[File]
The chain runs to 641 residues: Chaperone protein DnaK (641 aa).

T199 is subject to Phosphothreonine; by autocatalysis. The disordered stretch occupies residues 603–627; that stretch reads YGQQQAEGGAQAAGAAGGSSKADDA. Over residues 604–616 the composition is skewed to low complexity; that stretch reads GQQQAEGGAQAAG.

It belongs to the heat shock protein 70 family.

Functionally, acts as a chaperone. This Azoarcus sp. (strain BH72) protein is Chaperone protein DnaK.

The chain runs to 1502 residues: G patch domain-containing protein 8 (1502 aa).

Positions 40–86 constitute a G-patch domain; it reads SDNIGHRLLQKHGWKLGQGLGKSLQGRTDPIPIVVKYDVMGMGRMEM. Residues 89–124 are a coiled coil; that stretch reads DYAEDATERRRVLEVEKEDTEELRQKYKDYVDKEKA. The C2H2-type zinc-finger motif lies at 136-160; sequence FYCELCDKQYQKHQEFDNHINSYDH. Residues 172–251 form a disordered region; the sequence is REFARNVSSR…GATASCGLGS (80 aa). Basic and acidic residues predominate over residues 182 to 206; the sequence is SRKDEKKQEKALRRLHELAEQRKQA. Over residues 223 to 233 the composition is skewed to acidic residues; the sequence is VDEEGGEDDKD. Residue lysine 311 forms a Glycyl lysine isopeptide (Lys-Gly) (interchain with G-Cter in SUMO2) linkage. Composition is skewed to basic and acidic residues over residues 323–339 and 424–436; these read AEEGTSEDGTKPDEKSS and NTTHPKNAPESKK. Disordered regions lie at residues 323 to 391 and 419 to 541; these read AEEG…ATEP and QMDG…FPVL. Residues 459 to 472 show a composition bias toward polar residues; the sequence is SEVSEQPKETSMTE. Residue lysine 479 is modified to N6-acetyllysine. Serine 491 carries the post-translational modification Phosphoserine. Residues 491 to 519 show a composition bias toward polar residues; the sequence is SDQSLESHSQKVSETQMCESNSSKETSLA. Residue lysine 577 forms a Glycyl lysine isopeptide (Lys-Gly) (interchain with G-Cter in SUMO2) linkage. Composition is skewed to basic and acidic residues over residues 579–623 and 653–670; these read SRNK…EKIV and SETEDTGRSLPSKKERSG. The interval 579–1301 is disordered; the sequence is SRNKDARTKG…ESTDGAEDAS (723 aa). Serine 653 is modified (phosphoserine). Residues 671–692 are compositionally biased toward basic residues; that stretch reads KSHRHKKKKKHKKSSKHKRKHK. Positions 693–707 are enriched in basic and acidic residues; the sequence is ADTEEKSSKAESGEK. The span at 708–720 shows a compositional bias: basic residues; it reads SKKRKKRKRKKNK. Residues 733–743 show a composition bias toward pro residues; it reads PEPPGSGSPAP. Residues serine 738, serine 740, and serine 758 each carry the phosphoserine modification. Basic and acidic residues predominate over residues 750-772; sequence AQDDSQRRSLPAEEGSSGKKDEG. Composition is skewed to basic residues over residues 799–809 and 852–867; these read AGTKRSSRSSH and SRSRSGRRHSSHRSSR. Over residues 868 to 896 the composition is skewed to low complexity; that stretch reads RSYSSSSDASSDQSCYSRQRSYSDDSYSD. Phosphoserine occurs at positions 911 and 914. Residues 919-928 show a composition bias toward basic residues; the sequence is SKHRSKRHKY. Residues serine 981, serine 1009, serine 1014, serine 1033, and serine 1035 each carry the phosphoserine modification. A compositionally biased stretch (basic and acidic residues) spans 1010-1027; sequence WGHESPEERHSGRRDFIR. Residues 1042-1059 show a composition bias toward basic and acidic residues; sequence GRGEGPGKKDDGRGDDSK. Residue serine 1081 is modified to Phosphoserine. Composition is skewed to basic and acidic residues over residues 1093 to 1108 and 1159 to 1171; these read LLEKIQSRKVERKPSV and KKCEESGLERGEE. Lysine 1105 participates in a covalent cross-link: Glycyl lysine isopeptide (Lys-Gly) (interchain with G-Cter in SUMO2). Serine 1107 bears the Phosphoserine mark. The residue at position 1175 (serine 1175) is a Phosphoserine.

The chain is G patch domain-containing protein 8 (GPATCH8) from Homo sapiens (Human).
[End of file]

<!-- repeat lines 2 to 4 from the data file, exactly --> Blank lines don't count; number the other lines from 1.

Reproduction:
T199 is subject to Phosphothreonine; by autocatalysis. The disordered stretch occupies residues 603–627; that stretch reads YGQQQAEGGAQAAGAAGGSSKADDA. Over residues 604–616 the composition is skewed to low complexity; that stretch reads GQQQAEGGAQAAG.

It belongs to the heat shock protein 70 family.

Functionally, acts as a chaperone. This Azoarcus sp. (strain BH72) protein is Chaperone protein DnaK.